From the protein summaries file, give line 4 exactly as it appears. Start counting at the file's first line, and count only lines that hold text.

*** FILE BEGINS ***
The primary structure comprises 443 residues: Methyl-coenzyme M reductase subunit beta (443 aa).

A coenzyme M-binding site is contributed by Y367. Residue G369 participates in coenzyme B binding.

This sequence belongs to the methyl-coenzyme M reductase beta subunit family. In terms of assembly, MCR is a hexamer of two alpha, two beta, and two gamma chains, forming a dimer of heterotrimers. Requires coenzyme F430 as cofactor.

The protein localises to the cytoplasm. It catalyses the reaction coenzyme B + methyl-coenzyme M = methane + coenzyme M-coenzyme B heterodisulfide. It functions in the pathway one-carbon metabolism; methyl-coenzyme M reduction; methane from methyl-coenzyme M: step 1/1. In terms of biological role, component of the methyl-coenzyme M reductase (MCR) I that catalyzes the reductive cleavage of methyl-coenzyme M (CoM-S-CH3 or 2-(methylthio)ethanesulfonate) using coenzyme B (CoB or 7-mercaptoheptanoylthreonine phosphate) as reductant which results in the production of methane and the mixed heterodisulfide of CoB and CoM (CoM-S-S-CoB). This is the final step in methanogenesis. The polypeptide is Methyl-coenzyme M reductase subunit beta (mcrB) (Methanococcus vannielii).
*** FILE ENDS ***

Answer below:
The protein localises to the cytoplasm. It catalyses the reaction coenzyme B + methyl-coenzyme M = methane + coenzyme M-coenzyme B heterodisulfide. It functions in the pathway one-carbon metabolism; methyl-coenzyme M reduction; methane from methyl-coenzyme M: step 1/1. In terms of biological role, component of the methyl-coenzyme M reductase (MCR) I that catalyzes the reductive cleavage of methyl-coenzyme M (CoM-S-CH3 or 2-(methylthio)ethanesulfonate) using coenzyme B (CoB or 7-mercaptoheptanoylthreonine phosphate) as reductant which results in the production of methane and the mixed heterodisulfide of CoB and CoM (CoM-S-S-CoB). This is the final step in methanogenesis. The polypeptide is Methyl-coenzyme M reductase subunit beta (mcrB) (Methanococcus vannielii).